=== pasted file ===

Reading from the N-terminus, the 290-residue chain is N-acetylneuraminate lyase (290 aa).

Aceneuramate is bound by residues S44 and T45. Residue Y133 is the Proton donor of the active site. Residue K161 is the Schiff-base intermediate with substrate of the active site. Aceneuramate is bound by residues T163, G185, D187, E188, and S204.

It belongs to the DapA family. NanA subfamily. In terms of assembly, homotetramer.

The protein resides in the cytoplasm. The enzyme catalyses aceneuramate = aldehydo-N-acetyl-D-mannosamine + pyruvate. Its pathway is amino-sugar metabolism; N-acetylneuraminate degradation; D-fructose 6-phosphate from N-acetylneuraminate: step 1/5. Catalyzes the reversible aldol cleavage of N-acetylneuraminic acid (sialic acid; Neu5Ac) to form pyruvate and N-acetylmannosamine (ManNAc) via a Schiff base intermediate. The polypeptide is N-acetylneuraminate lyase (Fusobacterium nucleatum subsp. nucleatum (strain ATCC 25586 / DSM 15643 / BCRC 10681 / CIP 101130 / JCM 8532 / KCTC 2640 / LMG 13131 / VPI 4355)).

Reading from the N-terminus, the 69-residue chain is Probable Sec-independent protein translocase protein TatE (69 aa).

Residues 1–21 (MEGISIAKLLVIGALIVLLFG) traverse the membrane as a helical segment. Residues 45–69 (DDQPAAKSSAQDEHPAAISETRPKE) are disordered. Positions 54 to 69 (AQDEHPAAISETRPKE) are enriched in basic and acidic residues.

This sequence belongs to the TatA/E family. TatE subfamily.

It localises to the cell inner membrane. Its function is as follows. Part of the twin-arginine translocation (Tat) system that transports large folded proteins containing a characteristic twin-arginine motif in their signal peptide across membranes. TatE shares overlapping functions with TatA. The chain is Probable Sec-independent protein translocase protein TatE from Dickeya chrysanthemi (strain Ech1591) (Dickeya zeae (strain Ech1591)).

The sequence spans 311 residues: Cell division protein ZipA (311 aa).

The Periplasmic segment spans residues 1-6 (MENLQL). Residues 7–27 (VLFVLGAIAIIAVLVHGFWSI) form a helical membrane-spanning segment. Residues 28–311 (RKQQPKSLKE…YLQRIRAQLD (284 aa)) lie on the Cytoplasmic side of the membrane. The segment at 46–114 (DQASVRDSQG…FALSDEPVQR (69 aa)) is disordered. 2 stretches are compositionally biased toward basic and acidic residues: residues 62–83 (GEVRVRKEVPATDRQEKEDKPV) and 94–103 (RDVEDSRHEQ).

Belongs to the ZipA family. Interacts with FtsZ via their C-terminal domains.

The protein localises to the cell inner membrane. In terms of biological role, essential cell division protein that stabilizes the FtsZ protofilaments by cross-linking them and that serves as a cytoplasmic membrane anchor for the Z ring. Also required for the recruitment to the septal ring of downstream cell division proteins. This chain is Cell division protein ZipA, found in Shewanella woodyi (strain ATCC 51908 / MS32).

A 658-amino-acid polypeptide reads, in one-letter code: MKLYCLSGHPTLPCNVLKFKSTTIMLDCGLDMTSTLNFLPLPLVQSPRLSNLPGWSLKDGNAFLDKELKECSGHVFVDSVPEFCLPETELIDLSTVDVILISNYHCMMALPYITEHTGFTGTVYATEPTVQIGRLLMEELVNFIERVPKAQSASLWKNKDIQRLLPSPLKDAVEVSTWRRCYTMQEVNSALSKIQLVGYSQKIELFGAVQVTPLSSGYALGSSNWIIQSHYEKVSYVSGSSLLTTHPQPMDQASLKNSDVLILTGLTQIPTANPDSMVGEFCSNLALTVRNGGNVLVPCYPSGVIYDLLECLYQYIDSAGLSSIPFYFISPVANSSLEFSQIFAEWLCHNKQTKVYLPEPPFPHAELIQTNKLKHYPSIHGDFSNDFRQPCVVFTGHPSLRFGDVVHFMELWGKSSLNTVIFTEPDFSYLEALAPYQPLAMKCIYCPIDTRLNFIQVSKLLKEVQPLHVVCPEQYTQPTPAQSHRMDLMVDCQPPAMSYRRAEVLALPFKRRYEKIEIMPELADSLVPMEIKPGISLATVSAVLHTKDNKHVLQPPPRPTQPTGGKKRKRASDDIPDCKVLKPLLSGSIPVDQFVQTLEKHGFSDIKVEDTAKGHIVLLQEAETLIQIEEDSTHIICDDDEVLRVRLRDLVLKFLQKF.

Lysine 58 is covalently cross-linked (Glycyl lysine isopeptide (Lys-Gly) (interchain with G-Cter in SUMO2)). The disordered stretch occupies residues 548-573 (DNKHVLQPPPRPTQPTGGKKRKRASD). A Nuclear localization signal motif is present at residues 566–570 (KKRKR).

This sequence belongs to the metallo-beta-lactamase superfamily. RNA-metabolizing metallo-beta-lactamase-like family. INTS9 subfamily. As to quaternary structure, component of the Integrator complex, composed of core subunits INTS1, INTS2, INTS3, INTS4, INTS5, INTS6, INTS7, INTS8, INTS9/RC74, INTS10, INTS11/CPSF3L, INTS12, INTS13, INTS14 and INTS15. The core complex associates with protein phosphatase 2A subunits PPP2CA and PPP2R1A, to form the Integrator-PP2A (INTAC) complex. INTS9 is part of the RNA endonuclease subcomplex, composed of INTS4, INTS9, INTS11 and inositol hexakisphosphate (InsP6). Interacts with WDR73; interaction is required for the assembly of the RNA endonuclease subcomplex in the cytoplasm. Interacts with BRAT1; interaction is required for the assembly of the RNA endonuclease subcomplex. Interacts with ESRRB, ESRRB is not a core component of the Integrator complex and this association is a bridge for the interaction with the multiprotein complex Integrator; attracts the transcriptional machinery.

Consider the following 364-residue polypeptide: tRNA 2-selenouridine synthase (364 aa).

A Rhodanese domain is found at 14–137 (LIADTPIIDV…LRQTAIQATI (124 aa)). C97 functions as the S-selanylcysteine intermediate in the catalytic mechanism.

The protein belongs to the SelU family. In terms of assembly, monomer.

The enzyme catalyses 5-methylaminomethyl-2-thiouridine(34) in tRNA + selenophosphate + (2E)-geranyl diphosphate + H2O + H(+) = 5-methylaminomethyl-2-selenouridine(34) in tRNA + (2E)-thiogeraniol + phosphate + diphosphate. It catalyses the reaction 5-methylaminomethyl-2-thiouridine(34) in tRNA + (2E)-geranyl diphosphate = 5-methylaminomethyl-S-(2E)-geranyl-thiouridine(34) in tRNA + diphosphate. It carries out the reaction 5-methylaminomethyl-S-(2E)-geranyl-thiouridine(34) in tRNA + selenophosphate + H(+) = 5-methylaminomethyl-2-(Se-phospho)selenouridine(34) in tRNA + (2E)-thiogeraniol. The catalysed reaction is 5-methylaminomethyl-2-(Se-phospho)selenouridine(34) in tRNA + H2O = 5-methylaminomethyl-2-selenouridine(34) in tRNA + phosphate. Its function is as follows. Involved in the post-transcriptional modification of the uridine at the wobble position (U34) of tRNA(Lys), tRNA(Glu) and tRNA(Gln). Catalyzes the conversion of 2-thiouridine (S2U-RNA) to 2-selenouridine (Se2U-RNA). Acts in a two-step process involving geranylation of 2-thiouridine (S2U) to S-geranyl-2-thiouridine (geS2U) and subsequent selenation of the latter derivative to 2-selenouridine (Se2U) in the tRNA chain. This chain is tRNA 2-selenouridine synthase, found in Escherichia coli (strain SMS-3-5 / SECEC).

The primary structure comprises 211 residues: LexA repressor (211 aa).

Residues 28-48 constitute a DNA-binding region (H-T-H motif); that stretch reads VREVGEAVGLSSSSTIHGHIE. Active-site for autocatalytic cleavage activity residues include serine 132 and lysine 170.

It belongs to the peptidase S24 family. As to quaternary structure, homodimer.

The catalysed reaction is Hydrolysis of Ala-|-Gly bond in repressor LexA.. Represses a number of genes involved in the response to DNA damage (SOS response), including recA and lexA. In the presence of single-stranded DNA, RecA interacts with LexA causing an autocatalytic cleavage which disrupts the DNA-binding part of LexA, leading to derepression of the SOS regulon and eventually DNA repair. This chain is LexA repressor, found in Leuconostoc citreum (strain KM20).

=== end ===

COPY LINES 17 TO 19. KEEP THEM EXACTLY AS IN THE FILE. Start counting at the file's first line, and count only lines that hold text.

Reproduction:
A Rhodanese domain is found at 14–137 (LIADTPIIDV…LRQTAIQATI (124 aa)). C97 functions as the S-selanylcysteine intermediate in the catalytic mechanism.

The protein belongs to the SelU family. In terms of assembly, monomer.

The enzyme catalyses 5-methylaminomethyl-2-thiouridine(34) in tRNA + selenophosphate + (2E)-geranyl diphosphate + H2O + H(+) = 5-methylaminomethyl-2-selenouridine(34) in tRNA + (2E)-thiogeraniol + phosphate + diphosphate. It catalyses the reaction 5-methylaminomethyl-2-thiouridine(34) in tRNA + (2E)-geranyl diphosphate = 5-methylaminomethyl-S-(2E)-geranyl-thiouridine(34) in tRNA + diphosphate. It carries out the reaction 5-methylaminomethyl-S-(2E)-geranyl-thiouridine(34) in tRNA + selenophosphate + H(+) = 5-methylaminomethyl-2-(Se-phospho)selenouridine(34) in tRNA + (2E)-thiogeraniol. The catalysed reaction is 5-methylaminomethyl-2-(Se-phospho)selenouridine(34) in tRNA + H2O = 5-methylaminomethyl-2-selenouridine(34) in tRNA + phosphate. Its function is as follows. Involved in the post-transcriptional modification of the uridine at the wobble position (U34) of tRNA(Lys), tRNA(Glu) and tRNA(Gln). Catalyzes the conversion of 2-thiouridine (S2U-RNA) to 2-selenouridine (Se2U-RNA). Acts in a two-step process involving geranylation of 2-thiouridine (S2U) to S-geranyl-2-thiouridine (geS2U) and subsequent selenation of the latter derivative to 2-selenouridine (Se2U) in the tRNA chain. This chain is tRNA 2-selenouridine synthase, found in Escherichia coli (strain SMS-3-5 / SECEC).